Koro language (India)
|Region||Arunachal Pradesh, India|
|Native speakers||1,500 (2010)|
Koro is a possibly Tibeto-Burman language spoken by approximately 800–1,200 people in the East Kameng district at the western end of Arunachal Pradesh, India. Few speakers are under 20 years old. The people live among the Aka (Hruso), but their language is only distantly related, with distinct words for numerals, body parts, and other basic vocabulary. Although it has resemblances to Tani farther to the east, it appears to be at least a separate branch of Tibeto-Burman. Researchers hypothesize it may have originated from a group of people enslaved and brought to the area.
Recognition in the academic literature of Koro as a distinct language goes back at least to the 2009 edition of the Ethnologue (Lewis 2009), which based its findings on a language survey conducted in 2005. It notes that Koro has only 9 percent lexical similarity with Hruso Aka, and that it is "highly dissimilar to neighboring languages".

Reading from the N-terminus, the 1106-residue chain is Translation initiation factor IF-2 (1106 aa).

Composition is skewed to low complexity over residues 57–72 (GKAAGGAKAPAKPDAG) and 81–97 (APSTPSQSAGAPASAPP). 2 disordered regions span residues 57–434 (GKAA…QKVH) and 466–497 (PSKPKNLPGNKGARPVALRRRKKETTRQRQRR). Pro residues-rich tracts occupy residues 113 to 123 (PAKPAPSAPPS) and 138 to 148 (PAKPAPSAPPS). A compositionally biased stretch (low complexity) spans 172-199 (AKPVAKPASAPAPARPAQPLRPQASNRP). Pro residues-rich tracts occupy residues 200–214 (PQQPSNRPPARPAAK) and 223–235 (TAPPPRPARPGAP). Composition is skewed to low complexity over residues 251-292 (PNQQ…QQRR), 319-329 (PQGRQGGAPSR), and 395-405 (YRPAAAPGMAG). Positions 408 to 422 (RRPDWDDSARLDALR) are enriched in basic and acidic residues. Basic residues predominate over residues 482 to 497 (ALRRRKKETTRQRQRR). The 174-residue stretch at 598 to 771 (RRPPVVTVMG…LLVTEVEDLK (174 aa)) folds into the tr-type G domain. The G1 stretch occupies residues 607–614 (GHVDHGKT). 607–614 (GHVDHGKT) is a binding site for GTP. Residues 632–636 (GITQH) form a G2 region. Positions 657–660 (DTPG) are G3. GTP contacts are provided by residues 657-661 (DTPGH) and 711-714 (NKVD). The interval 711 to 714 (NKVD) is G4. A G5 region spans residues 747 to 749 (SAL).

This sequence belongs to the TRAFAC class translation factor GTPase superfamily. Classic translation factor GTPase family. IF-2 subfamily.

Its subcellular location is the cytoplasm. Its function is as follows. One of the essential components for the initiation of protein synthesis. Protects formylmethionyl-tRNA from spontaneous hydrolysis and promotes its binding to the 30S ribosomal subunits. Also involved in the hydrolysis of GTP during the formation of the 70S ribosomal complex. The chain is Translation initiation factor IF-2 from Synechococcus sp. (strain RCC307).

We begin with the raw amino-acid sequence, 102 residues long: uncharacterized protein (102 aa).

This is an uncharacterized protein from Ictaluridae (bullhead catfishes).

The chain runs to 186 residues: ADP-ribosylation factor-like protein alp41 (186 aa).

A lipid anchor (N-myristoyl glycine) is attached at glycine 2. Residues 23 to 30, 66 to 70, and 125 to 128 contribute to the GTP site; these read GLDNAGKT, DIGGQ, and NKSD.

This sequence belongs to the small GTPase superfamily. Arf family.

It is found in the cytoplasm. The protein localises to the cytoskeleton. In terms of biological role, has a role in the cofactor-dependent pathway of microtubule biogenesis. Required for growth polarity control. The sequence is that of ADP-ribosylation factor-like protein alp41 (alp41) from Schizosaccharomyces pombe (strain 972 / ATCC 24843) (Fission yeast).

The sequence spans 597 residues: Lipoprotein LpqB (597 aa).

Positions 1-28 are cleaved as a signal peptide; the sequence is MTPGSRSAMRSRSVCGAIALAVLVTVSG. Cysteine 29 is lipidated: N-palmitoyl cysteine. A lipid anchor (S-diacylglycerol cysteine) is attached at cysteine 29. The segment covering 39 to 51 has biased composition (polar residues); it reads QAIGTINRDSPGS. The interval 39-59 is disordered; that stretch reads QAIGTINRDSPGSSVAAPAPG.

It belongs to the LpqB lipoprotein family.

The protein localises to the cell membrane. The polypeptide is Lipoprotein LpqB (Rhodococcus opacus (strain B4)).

In October 2010, the National Geographic Daily News published an article corroborating the findings of the Ethnologue based on research conducted in 2008 by a linguistic team of David Harrison, Gregory Anderson, and Ganesh Murmu while documenting two Hruso languages (Aka and Miji) as part of National Geographic's "Enduring Voices" project. It was reported to them as a dialect of Aka, but turned out to be highly divergent.
- Koro reference at Ethnologue (17th ed., 2013)
- Morrison, Dan "'Hidden' Language Found in Remote Indian Tribe". National Geographic Daily News, October 5, 2010, Retrieved on October 5, 2010
- Schmid, Randolph E. "Undocumented language found hidden in India". Associated Press. 5 October 2010
- "In Search for 'Last Speakers', a Great Discovery". National Public Radio. October 5, 2010. Retrieved October 6, 2010. (Some sound files)
- Lewis, M. Paul (ed.), 2009. Ethnologue: Languages of the World, Sixteenth edition. Dallas, TX: SIL International, "Hruso".
- Post, Mark W. and Roger Blench (2011). "Siangic: A new language phylum in North East India", 6th International Conference of the North East India Linguistics Society, Tezpur University, Assam, India, Jan 31 – Feb 2.